9 Houseplant Problems and How to Ensure Their Survival

Having plants in the home are beneficial to our décor and our health. They actually take care of us by cutting out air pollutants, therefore keeping the air cleaner and illnesses at bay. We should return the favor by taking proper care of them, nipping problems in the bud as they arise. Do your plants look like they’re on the brink of death? Before sending your plants to the graveyard, try one of these tips to see if you can breathe new life into them.

 

Broken stem

Sometimes accidents happen, and your plant babies get injured. Pets, children, nature, or your own mishaps can cause breaks. To fix them there are two things you can do. You can clip the stem and plug the break with some powdered cinnamon to heal the stem and curb infection. Another popular trick is to make a tourniquet. You can use a straw, popsicle stick, or pencil to make a splint, and some tape (electrical or plant) to keep it in place. If all goes well, the plant should fuse itself back together!

Pests

Pests can take over a plant to the point it’s not worth saving or worse – they spread to all the others. Cinnamon again, is good deterrent for fungus that feeds critters like gnats. Sprinkle it into the soil or create a mix of cinnamon, dish soap, and water to use as a mist. Get rid of any infected parts and apply an organic insecticide like neem oil. Dabbing an alcohol swab on larger bugs will also kill them.


Browning

There are a few reasons that your plant’s leaves are turning brown. Age, pests, or watering habits could all be part of the problem. The most obvious sign is not enough water; water or spritz your plant more regularly to make sure it’s not thirsty. If your plant is showing signs of browning on the tips or edges, fertilizer buildup could be the cause. Too much fertilizer could also be starving your plant of water because the roots could be damaged. Water the plant and make sure it has ample drainage to help flush out the excess food; do a little pruning on the brown spots.

Overwatering

Overwatering is one of the biggest causes of plant death. Frequent waterings and/or inadequate drainage can drown the plant. Too much water can kill the roots or breed fungus and mold, and cause the leaves to turn yellow. Let the soil dry in between waterings and never let the plant sit in the saucer, bathing in a pool of water. Make sure your pot has drain hold and put pebbles in between the saucer and pot to help with drainage.

Under-watering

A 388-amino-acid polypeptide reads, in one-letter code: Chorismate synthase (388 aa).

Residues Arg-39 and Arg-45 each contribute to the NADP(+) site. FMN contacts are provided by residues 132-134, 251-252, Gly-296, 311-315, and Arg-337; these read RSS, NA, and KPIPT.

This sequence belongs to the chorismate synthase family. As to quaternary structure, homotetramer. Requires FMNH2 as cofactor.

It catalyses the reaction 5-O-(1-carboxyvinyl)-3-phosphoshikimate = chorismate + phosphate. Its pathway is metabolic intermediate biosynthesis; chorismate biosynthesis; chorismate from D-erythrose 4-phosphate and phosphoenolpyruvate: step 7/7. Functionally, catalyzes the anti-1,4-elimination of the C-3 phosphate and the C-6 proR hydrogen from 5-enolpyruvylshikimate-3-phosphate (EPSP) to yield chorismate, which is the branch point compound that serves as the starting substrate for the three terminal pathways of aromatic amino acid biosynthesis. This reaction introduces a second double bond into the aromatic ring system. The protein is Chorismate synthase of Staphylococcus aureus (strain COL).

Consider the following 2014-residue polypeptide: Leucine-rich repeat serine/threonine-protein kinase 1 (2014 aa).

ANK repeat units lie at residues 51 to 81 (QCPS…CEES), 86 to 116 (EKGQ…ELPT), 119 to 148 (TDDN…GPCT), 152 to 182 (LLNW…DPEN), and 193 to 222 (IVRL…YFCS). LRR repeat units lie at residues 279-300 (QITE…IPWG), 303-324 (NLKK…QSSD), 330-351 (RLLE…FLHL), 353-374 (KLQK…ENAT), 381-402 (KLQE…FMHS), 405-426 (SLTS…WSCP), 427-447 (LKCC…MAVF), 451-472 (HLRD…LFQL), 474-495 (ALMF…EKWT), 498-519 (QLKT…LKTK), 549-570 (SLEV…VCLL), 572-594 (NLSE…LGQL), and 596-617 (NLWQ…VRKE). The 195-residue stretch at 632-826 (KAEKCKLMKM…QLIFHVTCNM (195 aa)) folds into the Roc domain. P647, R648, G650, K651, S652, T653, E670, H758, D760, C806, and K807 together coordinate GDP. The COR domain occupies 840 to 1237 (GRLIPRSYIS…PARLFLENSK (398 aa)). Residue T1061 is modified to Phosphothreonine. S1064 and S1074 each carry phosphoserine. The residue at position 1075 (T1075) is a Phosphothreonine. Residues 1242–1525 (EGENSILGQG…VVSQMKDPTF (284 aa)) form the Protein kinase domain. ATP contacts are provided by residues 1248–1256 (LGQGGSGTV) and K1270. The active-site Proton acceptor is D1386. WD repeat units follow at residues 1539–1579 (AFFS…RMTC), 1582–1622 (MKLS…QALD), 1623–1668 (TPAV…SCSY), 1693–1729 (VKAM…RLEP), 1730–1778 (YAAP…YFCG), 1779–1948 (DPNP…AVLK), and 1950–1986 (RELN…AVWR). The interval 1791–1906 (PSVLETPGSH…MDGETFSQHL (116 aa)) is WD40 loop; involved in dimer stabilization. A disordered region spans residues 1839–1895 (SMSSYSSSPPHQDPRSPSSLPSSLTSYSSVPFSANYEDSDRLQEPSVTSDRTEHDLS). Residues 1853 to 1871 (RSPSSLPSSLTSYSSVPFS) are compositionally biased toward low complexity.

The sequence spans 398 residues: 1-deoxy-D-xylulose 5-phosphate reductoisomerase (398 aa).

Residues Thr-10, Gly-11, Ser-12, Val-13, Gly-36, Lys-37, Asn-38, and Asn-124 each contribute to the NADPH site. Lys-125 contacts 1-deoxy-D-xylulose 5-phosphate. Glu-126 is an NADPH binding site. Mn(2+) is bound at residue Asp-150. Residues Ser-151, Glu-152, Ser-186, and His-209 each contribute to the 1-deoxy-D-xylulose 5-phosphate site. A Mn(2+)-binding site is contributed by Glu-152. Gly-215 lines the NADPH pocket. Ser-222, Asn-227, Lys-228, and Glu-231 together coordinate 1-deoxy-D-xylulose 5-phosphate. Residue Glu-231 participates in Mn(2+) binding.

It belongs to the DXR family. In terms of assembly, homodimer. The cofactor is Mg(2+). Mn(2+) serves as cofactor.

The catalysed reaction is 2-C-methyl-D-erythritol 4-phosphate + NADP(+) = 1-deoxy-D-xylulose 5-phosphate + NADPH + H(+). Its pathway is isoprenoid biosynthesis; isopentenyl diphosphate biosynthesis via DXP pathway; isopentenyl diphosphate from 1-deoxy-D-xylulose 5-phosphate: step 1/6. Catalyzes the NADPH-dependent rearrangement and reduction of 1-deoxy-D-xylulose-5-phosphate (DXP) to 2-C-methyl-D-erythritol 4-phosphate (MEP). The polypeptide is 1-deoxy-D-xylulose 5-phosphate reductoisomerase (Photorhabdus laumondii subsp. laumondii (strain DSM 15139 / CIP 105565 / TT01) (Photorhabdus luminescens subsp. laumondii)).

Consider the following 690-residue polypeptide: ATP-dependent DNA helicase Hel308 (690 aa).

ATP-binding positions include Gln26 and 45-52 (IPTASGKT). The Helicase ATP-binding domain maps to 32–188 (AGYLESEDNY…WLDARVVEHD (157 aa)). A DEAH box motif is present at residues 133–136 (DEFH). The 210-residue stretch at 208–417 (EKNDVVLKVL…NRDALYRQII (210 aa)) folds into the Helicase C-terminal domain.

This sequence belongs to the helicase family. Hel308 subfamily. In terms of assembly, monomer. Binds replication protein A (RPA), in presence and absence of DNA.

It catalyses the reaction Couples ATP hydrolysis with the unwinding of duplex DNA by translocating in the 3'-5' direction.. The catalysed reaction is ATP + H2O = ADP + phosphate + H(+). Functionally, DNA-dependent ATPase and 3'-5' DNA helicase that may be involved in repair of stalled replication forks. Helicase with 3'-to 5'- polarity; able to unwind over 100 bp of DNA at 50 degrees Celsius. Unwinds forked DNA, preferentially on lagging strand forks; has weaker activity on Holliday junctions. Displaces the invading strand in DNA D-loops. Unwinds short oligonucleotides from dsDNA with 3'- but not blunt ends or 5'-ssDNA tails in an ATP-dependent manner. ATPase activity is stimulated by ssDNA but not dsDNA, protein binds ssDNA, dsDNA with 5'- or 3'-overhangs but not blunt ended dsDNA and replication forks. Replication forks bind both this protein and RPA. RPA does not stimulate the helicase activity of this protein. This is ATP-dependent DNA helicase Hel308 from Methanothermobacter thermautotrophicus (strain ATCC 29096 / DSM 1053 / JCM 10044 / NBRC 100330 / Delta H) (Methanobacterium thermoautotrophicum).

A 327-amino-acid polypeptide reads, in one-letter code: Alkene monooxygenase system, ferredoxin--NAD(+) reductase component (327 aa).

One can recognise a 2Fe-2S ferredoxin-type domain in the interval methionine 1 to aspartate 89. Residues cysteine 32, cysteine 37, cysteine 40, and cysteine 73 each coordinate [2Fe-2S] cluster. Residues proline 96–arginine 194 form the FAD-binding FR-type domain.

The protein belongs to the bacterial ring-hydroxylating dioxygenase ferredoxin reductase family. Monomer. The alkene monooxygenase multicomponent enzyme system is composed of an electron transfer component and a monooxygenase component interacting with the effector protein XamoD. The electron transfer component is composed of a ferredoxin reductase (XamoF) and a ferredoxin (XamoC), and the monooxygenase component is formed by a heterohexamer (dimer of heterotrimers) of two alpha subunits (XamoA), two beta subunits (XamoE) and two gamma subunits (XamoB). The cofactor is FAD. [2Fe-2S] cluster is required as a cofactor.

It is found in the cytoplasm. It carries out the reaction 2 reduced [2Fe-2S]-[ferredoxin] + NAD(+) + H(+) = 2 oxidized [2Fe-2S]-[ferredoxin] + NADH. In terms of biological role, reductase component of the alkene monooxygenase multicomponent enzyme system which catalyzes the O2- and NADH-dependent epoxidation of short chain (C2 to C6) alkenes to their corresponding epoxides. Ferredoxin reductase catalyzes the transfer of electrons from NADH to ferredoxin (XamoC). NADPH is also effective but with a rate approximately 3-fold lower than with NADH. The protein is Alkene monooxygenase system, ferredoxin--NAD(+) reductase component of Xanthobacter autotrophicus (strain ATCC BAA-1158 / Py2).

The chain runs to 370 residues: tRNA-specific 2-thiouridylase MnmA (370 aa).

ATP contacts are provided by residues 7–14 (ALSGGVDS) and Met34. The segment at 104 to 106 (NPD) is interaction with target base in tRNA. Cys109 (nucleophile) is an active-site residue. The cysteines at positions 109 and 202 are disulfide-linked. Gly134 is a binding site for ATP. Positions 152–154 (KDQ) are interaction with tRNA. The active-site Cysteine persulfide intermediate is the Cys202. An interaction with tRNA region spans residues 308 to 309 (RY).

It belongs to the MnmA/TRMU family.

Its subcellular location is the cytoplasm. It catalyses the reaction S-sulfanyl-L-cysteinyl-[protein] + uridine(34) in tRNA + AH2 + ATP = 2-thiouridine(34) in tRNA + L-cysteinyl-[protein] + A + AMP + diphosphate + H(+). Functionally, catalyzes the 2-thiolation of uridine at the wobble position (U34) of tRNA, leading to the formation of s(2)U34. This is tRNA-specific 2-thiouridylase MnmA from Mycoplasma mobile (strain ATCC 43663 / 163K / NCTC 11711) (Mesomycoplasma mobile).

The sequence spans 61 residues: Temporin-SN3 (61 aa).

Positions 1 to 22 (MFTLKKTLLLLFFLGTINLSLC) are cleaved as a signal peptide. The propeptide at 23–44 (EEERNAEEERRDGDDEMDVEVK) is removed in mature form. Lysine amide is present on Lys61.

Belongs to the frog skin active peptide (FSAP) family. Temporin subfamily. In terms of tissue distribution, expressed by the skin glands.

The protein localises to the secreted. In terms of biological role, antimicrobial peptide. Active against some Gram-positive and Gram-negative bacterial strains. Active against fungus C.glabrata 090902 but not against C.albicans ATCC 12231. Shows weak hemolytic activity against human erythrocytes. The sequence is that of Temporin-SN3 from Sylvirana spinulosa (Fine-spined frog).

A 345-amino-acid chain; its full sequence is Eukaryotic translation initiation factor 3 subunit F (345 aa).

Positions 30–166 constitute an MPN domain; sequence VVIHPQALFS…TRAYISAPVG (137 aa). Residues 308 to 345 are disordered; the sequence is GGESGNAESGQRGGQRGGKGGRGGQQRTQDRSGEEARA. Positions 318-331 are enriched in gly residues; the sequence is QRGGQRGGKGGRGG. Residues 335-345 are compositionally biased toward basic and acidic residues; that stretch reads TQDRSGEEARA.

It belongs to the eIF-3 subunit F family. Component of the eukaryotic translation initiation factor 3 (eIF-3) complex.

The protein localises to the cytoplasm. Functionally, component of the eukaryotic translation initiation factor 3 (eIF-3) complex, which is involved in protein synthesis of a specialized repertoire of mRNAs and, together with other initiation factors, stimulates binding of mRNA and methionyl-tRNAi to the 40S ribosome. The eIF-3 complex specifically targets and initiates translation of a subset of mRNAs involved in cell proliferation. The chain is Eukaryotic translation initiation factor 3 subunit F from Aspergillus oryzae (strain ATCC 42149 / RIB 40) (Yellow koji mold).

Symptoms of under-watering can be confusingly similar to overwatering. Yellowing and wilting leaves can occur with thirsty plants, as well as dry or cracked soil. Follow the plant’s instructions or pay attention to its rhythm to know how often it needs water.

Dry Air

Keeping plants near heat sources like radiators or electric heaters will dry them out. Your room’s conditions might also have low humidity causing them to wilt or brown. Thinner leaved varieties tend to need more humidity. For humidity issues, using a humidifying device or rotating your plants into humid spaces like the bathroom or kitchen will work best.

Temperature

Indoor temps that are too high or too cold can spell death for your plants. Dropping leaves are one of the symptoms. When combined with other problems like overwatering or low sunlight, it can compound the issue. Moderate temperatures are best for indoor plants, somewhere between 65° – 75° Fahrenheit. Some can do well in cooler temperatures.

Lighting

Like humans, there is such a thing as plants getting too much sunshine. Commons signs are curling, brown or white leaves, or leaves that fall. Move to a shadier area and taper off with the water until the plant looks livelier again. Plants that aren’t receiving enough light will look frail or that they’re losing their color. Move closer to the light.


Not Thriving

Don’t give up! If it seems like your plant isn’t growing, it may just need some extra food to help nourish it. According to Food52, a larger pot might do your plant some good, giving it extra room to grow. They suggest massaging the roots first to loosen them up for their new digs.

What are your thoughts? Have you learned any plant remedies through trial and error?